The Bill provides for the new Zoned Land Tax (ZLT) which will replace the existing vacant site levy and once implemented, will apply at a rate of 3% per annum on the market value of land that is within the scope of the regime. Broadly this is stated as land zoned as being suitable for residential development, that is serviced and that is not affected in physical condition by considerations which may impact the ability to provide housing on the land.
Unlike the vacant site levy, the ZLT will apply irrespective of the size of the site however, there are specific exclusions from the ZLT. While maps will be prepared and published by Local Authorities in advance of the commencement of the ZLT to identify zoned land within scope, the ZLT will be self-assessed and administered by the Revenue Commissioners i.e. landowners within scope will have to pay and file with Revenue on an annual basis from 2024 onwards. The due date for returns in respect of each period will be 23 May each year.
The aim of introducing the ZLT (similar to the vacant site levy) is not to generate tax revenue but rather to incentivise those who own serviced and undeveloped sites, that are zoned for residential use, to make them available and increase supply.
There will be a lead-in time of two years for land zoned before 1 January 2022 and a lead-in time of three years for land zoned after 1 January 2022. Provision is also made for a tax deferral subject to satisfying certain conditions (e.g., delays in construction or planning appeals) and for the repayment of tax where a site liable to the tax is later deemed to be unsuitable for development.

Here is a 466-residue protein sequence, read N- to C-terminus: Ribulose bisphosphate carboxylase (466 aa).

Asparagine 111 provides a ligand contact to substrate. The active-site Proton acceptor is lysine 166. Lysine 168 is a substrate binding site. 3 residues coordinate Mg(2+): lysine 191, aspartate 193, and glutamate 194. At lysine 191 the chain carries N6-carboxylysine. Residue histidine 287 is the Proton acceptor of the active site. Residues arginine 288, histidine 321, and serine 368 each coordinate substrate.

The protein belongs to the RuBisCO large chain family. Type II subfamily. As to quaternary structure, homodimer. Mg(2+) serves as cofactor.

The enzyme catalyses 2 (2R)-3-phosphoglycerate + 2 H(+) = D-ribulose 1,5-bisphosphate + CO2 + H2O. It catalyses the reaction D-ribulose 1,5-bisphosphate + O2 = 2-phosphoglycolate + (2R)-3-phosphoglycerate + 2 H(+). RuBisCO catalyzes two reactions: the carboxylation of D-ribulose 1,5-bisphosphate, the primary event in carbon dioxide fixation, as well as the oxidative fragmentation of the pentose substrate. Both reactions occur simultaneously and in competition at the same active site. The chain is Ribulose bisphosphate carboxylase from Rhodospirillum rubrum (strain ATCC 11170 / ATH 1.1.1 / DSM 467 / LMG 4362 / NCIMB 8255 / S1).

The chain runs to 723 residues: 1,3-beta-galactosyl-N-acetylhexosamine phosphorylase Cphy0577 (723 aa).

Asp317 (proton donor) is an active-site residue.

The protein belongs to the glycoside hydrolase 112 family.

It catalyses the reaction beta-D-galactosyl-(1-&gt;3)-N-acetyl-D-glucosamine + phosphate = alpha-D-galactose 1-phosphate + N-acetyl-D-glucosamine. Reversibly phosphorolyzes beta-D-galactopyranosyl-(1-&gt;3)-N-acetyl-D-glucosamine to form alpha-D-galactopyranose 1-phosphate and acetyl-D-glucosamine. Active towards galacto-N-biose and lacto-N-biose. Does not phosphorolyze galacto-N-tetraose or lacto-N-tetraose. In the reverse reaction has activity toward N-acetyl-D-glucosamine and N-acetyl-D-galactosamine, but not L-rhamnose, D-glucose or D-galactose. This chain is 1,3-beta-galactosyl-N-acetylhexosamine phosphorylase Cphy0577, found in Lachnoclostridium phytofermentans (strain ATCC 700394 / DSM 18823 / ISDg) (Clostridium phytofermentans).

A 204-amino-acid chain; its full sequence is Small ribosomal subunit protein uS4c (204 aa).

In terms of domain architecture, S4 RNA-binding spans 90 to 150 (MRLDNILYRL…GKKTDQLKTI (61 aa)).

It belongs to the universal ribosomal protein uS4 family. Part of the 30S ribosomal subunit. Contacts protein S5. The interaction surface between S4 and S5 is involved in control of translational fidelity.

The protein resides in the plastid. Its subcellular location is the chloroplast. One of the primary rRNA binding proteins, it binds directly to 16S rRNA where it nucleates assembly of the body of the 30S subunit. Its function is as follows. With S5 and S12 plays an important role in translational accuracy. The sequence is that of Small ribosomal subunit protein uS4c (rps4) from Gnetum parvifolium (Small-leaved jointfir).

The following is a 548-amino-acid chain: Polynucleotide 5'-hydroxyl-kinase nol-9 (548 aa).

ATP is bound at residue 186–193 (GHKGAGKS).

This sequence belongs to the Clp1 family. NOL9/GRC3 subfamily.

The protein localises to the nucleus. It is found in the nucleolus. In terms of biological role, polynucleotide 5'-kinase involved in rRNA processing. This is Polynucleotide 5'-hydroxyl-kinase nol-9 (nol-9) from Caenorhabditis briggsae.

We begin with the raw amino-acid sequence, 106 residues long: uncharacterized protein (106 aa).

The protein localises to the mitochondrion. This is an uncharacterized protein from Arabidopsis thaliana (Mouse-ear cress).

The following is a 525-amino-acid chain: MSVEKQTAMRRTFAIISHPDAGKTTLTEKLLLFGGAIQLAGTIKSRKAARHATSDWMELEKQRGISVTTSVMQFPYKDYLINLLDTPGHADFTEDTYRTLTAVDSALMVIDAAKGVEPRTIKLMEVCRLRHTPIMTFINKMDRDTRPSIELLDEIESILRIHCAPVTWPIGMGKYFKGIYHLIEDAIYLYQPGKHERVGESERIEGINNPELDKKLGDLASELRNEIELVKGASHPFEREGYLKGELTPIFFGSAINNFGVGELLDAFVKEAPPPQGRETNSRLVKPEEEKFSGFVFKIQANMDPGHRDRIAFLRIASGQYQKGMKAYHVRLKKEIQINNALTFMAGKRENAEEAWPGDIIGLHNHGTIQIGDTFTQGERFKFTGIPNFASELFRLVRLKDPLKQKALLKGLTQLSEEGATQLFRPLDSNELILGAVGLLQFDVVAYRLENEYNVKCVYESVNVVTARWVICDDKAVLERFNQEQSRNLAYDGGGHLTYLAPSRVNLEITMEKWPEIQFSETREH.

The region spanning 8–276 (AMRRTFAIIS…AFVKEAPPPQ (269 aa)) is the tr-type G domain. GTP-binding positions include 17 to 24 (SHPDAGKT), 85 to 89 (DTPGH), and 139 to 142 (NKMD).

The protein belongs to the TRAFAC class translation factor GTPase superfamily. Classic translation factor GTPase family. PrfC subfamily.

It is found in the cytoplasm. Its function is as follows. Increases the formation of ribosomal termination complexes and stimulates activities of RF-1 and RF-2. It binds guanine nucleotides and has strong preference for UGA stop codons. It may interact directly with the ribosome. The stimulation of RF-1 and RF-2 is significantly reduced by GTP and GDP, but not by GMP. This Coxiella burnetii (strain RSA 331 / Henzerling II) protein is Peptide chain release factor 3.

The Bill makes two significant amendments to Ireland’s transfer pricing regulations effective from 1 January 2022.
The first of which provides for the exemption of non-trading domestic related party (‘Ireland to Ireland’) transactions from transfer pricing provisions which is important in the context of certain non trading transaction such as interest-free loans, rent-free use of property etc. The changes clarify that no consideration needs to be charged in a transaction for the exemption to apply. The legislation states that the supplier will benefit from the exemption if any consideration, if charged, would be liable to tax. From the perspective of the acquirer, they will also benefit if any consideration, if charged, would be deductible for tax purposes. In order to qualify for the exemption, certain anti-avoidance measures must be satisfied, including that the beneficiary from the exemption must be tax resident in Ireland, and it must involve a bona fide commercial transaction, and not for the avoidance of tax or part of a wider tax avoidance scheme